FRESNO (AP) — A judge has ordered state health officials to establish a safe drinking water standard for the cancer-causing chemical made famous in the film “Erin Brockovich.”
The state Department of Public Health was directed to propose the standard for hexavalent chromium by the end of August. After a public comment period, the Alameda County judge will set the deadline for the agency to adopt a standard.
The ruling on July 18 came nearly a year after environmental groups filed a lawsuit claiming the state was eight years late in setting the standard.
Studies show that hexavalent chromium, also known as chromium-6, can cause cancer in people and has been found to cause damage to the gastrointestinal tract, lymph nodes and liver of animals.
The chemical comes chiefly from industrial pollution. It’s used for production of stainless steel, textile dyes, wood preservation, leather tanning and as an anti-corrosive. It also occurs naturally.
Results of state water quality testing conducted between 2000 and 2011 throughout California showed that about a third of the 7,000 drinking water sources tested had hexavalent chromium levels at or above a preliminary benchmark set by the California EPA.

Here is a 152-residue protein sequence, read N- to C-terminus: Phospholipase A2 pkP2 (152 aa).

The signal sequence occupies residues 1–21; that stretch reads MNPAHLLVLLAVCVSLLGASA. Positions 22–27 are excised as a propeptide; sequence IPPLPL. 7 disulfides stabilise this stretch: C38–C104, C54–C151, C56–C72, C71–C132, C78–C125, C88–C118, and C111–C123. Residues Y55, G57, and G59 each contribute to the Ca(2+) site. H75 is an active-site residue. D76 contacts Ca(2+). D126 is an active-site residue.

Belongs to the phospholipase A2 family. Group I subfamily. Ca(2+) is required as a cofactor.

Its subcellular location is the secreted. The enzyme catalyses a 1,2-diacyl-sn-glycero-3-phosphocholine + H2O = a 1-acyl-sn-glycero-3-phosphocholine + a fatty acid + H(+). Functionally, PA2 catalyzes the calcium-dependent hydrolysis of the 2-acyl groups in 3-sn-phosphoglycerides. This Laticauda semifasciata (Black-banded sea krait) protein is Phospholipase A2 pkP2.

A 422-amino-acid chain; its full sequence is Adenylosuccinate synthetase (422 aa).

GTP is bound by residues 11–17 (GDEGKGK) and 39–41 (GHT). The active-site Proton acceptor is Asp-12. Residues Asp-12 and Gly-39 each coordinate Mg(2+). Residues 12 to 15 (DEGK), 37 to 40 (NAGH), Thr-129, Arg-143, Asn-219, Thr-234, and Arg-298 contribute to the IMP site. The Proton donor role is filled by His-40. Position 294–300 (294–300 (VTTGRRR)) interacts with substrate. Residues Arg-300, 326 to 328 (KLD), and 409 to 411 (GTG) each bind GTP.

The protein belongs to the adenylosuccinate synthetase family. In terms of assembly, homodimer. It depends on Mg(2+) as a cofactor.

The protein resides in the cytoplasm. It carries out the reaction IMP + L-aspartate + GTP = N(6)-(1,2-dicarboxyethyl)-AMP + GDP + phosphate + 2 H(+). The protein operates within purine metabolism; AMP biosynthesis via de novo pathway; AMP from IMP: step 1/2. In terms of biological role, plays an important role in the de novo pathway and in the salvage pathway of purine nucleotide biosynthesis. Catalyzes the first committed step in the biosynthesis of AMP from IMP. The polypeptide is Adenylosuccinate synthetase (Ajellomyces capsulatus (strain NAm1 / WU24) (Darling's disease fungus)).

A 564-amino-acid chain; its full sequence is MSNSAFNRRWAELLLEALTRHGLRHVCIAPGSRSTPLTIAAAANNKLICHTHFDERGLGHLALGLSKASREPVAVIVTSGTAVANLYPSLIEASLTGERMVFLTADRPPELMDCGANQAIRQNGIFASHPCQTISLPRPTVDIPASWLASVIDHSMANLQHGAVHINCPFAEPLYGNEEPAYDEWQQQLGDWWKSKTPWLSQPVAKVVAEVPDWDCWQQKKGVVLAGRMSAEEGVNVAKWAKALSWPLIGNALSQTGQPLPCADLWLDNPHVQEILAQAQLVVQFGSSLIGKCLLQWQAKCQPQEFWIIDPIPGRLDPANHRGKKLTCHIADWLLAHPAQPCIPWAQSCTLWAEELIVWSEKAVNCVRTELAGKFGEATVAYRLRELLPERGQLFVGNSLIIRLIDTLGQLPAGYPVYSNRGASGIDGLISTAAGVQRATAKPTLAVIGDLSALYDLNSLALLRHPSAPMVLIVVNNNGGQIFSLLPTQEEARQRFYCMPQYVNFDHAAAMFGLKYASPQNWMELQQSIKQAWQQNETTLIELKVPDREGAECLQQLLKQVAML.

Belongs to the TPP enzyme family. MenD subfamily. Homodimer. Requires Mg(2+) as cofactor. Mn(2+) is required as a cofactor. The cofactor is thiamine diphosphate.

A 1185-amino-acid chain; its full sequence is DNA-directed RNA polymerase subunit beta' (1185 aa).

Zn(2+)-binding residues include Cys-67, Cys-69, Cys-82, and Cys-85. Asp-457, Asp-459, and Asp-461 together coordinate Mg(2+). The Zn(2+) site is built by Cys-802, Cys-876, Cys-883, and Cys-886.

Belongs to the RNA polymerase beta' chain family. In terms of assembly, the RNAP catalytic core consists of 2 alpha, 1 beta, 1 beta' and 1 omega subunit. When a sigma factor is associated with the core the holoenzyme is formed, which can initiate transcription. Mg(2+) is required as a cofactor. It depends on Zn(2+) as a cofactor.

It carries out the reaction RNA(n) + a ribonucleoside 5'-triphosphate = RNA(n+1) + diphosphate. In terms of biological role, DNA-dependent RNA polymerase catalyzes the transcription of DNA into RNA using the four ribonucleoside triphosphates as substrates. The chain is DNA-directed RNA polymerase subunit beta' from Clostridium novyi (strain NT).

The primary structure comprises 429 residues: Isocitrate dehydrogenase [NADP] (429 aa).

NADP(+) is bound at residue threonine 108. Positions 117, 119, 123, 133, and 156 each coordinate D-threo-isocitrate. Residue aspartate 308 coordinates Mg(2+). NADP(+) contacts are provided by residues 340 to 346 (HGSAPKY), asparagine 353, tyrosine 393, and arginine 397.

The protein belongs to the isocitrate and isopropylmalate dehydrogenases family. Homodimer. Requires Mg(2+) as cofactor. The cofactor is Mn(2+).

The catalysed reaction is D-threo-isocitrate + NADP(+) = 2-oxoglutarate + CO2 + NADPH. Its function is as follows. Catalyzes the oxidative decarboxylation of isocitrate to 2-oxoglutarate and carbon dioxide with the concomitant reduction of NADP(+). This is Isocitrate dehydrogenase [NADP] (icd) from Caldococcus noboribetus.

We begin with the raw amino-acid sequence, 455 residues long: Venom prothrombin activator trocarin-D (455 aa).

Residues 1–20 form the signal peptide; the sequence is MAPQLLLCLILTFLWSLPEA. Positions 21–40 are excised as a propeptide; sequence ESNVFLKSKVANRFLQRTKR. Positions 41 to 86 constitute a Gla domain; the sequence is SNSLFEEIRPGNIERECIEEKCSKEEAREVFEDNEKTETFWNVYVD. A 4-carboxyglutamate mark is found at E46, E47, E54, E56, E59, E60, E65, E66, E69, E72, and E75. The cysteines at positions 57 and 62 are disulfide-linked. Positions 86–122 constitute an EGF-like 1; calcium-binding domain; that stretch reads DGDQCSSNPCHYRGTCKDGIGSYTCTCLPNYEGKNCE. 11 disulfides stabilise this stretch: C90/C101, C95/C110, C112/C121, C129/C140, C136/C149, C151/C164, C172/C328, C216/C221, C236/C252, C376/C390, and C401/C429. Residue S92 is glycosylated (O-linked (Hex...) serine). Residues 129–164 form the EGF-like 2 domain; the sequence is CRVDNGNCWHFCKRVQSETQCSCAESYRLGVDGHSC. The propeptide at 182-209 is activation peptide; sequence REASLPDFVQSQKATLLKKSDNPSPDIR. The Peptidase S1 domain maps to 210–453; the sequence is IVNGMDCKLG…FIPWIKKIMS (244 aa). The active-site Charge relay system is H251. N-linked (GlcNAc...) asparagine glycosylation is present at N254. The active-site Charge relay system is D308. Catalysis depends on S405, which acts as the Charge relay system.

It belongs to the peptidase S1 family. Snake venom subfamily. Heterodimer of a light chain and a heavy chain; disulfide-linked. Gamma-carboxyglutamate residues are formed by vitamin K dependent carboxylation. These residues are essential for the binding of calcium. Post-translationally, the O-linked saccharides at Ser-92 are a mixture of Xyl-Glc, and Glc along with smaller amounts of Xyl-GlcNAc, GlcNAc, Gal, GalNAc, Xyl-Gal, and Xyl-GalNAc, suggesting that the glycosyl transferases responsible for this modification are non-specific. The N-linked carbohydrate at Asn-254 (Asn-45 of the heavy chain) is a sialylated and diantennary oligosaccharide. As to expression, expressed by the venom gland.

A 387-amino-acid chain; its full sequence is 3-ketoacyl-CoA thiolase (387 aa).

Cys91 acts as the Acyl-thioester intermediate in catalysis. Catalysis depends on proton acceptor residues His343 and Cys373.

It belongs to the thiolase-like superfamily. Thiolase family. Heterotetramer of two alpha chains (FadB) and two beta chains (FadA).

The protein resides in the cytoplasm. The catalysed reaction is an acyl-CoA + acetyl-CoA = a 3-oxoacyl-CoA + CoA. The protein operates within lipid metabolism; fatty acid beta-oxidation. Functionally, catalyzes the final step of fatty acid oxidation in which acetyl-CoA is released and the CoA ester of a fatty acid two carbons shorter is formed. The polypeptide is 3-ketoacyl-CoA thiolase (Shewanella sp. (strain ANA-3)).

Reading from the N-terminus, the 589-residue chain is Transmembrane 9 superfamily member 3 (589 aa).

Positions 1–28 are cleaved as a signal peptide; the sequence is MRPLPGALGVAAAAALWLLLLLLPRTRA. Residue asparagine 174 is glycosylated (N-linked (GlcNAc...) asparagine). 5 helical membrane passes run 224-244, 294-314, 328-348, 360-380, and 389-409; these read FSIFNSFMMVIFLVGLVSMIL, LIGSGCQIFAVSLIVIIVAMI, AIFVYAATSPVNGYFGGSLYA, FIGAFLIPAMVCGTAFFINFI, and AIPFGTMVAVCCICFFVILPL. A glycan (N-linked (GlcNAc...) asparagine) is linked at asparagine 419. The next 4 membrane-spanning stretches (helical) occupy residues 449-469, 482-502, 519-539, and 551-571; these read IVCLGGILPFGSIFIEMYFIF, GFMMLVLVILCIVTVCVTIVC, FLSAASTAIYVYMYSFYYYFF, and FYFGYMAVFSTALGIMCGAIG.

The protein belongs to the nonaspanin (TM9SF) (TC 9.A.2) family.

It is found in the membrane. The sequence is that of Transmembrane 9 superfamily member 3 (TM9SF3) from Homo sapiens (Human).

The highest concentrations were reported in Southern California, including Los Angeles, San Bernardino and Santa Barbara counties.
The state health department will comply with the August deadline, and its efforts to establish the standard for hexavalent chromium are nearly complete, spokesman Ron Owens said in a statement.
The dangers of chromium-6 became widely known after the film “Erin Brockovich,” starring Julia Roberts, detailed the case of Pacific Gas & Electric Corp. The utility was accused of leaking the contaminant into the groundwater of Hinckley, a small desert town, causing health problems.
A year later in 2001, the California Legislature directed public health agencies to set an enforceable drinking water standard for the chemical by 2004.
The process was delayed due to a scientific dispute over whether chromium-6 is carcinogenic when ingested in water. It has long been established that chromium-6 is carcinogenic when inhaled.
Federal scientists at the National Toxicology Program confirmed in 2007 that it’s also carcinogenic when ingested.
The California EPA then set a preliminary benchmark in creating a drinking water standard. But in 2010, the agency recommended even stricter limits after research showed that fetuses, infants and children are more susceptible than adults to the effects of the chemical. That goal was set last year at .02 parts of hexavalent chromium per billion parts of water.
There is no federal standard for chromium-6. Last year, the U.S. EPA released recommendations for enhanced monitoring of the chemical in public water systems and is conducting a review of chromium-6 to decide whether to set a nationwide standard.
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